Bookish Discussions

January Reading Wrap-up:


…so, January didn’t last that long, did it? I mean, most of my month was taken up with writing, editing and submitting my essays. Nevertheless, I did manage to read ten books, which is quite a shocker. Many are short, many are plays, but a few of them are quite chunky books, so I think it’s been a decent reading month.

As usual, I will have a review for *most* of the following. Those already published will be linked (in green or blue, depending on where you’re reading this), and the rest will follow next month. Let’s get into it…

A Court of Frost and Starlight by Sarah J. Maas | 3.5 stars:

Book 3.1 in the A Court of Thorns and Roses series. I think Maas’s intention was to provide full closure to Rhys and Feyre’s story. It was completely unnecessary, let me tell you, but it was also a fun and light read.

I always find myself drawn into Maas’s writing – her books are always so entertaining to read. I know she’s pretty problematic – and continues to be so – but I like to get lost in the complex and compelling worlds she creates. I love Feyre and Rhys, so I liked having this closure. It had zero plot, though, for those of you who like plot-based books!

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Bookish Discussions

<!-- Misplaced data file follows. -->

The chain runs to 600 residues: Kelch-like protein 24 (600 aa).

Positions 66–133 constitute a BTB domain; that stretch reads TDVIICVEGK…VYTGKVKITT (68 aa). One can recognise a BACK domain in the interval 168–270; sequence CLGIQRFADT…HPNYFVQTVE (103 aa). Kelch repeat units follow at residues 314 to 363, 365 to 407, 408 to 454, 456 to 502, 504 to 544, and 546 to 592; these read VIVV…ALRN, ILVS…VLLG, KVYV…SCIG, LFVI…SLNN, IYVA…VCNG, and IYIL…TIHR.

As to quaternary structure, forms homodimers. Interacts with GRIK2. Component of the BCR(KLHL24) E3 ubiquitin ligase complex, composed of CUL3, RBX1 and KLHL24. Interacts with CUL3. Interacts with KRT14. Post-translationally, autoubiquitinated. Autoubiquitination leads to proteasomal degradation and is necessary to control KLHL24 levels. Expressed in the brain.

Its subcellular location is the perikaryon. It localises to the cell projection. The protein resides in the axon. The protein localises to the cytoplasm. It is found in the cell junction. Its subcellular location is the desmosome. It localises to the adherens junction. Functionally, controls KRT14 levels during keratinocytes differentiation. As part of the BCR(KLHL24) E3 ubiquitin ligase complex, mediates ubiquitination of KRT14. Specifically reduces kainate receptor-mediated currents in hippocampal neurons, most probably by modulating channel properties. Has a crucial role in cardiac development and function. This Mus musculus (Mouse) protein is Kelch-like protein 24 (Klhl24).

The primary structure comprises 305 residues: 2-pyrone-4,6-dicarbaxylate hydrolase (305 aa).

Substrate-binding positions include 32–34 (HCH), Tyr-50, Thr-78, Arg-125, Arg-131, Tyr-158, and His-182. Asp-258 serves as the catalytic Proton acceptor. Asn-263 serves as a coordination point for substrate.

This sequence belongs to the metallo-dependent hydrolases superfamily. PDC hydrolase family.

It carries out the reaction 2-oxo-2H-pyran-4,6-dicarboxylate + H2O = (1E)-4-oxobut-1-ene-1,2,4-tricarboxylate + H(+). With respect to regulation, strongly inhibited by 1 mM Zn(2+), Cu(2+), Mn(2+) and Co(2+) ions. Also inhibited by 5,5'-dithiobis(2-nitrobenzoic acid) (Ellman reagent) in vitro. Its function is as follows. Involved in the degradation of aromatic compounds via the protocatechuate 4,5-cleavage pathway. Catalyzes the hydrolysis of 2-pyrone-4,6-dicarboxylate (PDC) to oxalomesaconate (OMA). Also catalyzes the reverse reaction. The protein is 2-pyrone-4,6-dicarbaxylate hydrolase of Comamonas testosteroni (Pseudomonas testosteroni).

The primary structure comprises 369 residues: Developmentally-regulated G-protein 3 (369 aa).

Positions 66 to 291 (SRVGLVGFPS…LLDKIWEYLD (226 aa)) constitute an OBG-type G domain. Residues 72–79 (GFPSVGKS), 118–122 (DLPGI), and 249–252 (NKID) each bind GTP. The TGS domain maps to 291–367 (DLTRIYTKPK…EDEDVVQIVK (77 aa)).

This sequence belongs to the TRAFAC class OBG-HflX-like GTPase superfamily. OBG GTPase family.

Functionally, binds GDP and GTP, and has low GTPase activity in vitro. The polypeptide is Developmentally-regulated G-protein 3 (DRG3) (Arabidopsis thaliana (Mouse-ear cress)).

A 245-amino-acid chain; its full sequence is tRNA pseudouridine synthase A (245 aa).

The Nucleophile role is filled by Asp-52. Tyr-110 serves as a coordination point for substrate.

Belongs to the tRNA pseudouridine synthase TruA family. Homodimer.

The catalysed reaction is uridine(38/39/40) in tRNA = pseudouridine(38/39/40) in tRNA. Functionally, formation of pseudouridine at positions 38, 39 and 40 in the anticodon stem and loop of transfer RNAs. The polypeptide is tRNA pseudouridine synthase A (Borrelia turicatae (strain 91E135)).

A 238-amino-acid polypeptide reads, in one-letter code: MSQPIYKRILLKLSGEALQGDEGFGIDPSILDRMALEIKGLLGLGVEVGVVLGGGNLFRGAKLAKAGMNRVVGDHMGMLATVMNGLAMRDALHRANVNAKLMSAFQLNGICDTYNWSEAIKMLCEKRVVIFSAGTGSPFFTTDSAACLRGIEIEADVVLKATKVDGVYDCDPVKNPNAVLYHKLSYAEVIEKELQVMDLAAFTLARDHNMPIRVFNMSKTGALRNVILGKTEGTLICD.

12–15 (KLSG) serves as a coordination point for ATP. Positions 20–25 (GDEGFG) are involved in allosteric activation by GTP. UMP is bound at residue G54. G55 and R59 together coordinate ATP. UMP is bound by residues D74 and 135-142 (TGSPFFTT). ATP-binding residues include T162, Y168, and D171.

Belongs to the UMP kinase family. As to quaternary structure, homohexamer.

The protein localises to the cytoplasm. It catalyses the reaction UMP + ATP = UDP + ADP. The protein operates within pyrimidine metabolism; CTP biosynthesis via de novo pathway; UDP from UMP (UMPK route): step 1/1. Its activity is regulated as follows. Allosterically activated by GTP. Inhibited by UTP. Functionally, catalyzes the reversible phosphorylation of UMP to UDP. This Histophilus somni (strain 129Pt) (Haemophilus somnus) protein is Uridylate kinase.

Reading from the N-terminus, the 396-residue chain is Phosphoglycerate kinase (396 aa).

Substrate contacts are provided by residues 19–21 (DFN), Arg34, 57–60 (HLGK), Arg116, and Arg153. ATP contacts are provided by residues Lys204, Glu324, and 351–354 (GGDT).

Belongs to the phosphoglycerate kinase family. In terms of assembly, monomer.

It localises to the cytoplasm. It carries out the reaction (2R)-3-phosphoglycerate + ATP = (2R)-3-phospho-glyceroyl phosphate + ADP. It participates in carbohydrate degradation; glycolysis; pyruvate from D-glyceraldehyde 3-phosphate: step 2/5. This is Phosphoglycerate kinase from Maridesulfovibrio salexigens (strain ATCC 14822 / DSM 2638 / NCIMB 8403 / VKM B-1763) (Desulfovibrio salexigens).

The French Lieutenant’s Woman: The Greatest Post-Modern Novel Ever?



“We are all in flight from the real reality. That is the basic definition of Homo Sapiens.”

3 out of 5 stars

Read: 14 January – 17 January, 2019


I was asked to read John Fowles’ The French Lieutenant’s Woman for my Victorian Afterlives seminar. I’m not saying I was glad to be assigned it, but that’s also kind of what I’m saying. It’s a tricky one to review because I loved the post-modern and neo-Victorian aspects of the book, but I hated the actual plot. Do you see what I mean? I don’t know how I can be at such crossroads with a book, but, alas, here I am.

It’s about Charles Smithson, a respectable and engaged middle-class man, who falls in love with Sarah Woodruff – the French Lieutenant’s Woman. Sarah is a fallen woman in her own right, staring out to sea, waiting for her man to return. There is much more to her story, as we see through Charles, who gradually falls in love with her. Their romance ‘defies all the stifling conventions of the Victorian age‘.

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